Public Finance Alert
Maintaining the existing authority under the Code for private activity bonds (PABs) is vital to continuing public and private investments in infrastructure that support the economy and essential public services. Such investments are financed by issuers across the state, including the Oregon Facilities Authority, Oregon Housing & Community Services and local housing authorities and hospital facilities authorities, among other issuers.
Why Do PABs Exist? PABs largely exist to enable tax-exempt financing of assets often thought of as part of the public infrastructure, but subject to private use, even if the “private user” is merely a qualified 501(c)(3) organization. For example:
What Regulations Govern PABs? The Code and regulations are strict in defining what constitutes a “private activity bond” and include many public projects where paid private use, including use by non-profit organizations, may be sufficient to categorize these projects as private use. Current federal income tax laws and regulations include extensive restrictions on the use of tax-exempt bonds for private business concerns, including a cap on the amount of bonds that may be issued in a single calendar year.
Who Benefits? PABs are an essential public/private partnership, providing a critical financing tool to support capital investment in infrastructure for qualified 501(c)(3) bonds for non-profit hospitals, universities and charter schools, senior living/continuing care retirement facilities, single-family first time homebuyer mortgage bonds, low-income multifamily housing bonds, bonds for exempt facilities such as airports, seaports and solid waste infrastructure projects, bonds for state-run student loan programs, bonds used in public-private partnerships to finance infrastructure including roads and water and sewer facilities, and more.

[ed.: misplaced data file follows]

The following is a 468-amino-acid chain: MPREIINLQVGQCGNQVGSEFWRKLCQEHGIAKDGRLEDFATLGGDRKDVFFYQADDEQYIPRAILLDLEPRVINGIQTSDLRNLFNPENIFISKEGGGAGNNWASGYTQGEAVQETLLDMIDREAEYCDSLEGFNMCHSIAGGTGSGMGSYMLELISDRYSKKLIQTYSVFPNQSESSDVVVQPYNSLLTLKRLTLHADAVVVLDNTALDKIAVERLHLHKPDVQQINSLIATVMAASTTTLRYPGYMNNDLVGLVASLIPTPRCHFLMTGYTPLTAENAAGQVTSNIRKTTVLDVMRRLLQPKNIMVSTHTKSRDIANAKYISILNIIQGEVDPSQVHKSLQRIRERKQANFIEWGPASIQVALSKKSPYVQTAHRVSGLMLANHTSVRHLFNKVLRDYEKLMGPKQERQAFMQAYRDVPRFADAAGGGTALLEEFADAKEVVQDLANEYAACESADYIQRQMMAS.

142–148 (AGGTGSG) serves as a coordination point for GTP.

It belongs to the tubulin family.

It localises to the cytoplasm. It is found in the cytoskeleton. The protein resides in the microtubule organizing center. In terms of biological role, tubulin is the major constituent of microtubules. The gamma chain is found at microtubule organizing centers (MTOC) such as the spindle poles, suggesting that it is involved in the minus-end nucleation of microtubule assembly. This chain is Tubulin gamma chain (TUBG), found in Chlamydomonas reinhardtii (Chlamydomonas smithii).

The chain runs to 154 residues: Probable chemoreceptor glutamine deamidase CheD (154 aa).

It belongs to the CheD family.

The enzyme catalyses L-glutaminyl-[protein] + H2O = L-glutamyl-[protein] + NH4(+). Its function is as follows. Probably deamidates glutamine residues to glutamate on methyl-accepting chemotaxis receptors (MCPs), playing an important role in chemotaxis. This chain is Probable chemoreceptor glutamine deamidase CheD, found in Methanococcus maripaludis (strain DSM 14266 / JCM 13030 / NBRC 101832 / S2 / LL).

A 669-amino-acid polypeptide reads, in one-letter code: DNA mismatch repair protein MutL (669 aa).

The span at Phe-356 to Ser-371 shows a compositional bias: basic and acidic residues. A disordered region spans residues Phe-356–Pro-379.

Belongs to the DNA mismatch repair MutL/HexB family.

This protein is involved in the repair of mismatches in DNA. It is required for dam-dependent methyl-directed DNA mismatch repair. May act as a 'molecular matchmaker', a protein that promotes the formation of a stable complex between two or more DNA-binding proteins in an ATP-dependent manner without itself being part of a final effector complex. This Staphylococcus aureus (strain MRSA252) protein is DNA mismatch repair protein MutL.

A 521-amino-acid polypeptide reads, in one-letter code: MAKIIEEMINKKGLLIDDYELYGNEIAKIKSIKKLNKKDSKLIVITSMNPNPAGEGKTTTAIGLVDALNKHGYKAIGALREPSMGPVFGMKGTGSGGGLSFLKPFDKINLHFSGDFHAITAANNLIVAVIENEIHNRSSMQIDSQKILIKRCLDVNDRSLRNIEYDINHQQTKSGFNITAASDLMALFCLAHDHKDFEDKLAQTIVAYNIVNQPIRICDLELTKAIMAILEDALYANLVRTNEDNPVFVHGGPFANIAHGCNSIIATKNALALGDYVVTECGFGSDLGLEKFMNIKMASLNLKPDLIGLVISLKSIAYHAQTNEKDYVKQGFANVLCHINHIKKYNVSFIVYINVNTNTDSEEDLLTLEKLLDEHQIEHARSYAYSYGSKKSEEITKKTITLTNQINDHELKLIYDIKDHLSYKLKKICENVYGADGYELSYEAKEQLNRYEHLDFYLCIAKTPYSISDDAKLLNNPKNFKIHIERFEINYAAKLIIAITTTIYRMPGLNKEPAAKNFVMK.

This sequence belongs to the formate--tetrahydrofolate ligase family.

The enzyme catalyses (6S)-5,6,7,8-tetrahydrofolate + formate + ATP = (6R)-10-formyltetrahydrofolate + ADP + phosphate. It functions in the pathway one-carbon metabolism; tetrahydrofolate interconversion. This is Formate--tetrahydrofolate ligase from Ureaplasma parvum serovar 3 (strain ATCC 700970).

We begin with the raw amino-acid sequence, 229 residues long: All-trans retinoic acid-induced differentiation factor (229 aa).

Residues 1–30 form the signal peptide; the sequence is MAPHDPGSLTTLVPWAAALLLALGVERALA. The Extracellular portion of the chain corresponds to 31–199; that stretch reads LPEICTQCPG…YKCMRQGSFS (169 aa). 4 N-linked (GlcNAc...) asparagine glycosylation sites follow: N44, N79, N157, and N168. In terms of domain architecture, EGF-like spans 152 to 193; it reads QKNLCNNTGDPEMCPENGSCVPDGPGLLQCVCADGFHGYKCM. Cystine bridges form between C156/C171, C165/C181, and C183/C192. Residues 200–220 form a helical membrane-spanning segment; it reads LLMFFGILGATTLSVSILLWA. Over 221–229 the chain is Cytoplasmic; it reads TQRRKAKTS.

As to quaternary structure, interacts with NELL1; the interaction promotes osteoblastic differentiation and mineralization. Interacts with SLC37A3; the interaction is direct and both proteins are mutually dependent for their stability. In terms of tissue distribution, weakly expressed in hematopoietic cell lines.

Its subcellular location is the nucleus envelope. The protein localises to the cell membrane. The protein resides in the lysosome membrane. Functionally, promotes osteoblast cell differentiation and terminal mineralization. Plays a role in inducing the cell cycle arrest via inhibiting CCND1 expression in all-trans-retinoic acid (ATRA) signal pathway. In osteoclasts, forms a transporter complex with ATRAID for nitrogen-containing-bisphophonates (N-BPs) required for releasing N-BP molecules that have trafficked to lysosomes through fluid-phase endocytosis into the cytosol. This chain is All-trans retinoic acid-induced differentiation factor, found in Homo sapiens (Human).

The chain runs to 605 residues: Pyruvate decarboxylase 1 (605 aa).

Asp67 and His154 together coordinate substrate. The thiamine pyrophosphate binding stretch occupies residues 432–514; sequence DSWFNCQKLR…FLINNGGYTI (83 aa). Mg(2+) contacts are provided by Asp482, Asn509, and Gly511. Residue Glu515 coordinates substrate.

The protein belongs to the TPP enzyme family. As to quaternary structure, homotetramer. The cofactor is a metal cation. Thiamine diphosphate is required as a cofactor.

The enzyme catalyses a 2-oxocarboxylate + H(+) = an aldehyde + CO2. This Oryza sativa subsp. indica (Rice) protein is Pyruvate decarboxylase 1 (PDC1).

What Types of Projects? Key infrastructure and public services would be undermined by eliminating or further limiting PAB authority. Both large and small institutions would be affected including, small, non-profit borrowers that have been able to finance essential capital projects because of the ability to access favorable financing by using PABs. Examples in Oregon include:
Compounding the Affordable Housing Crisis. If the provisions of H.R. 1 (the “House Bill”) are enacted, dozens of affordable housing projects (both under construction and in development) throughout the State of Oregon will fail, compounding the statewide housing crisis and reversing the collaborative work of the public and private sectors to accelerate the production of crucial housing units.
The provisions of the House Bill that eliminate PABs will prevent the financing of most low-income, affordable housing projects. While the House Bill purports to preserve the LIHTC, it keeps in place only the 9% LIHTC program and eliminates the 4% LIHTC program which operates in conjunction with PABs to provide essential tools for private investment in affordable housing. The LIHTC and private activity bond programs are long-established and proven financing tools that are now more essential than ever to address the affordable housing crisis in Oregon and many other states across the country.In summary, a loss of the tax exemption on important categories of municipal bonds would increase borrowing costs and result in an increase in local taxes, fees, low-income housing rents and the cost of healthcare and housing for seniors, among other costs, to cover the increased cost of capital. These higher costs will also result in a reduction in the amount of investment in infrastructure and other critical capital projects that would be undertaken by state and local governments and will preclude many capital projects from being undertaken at all.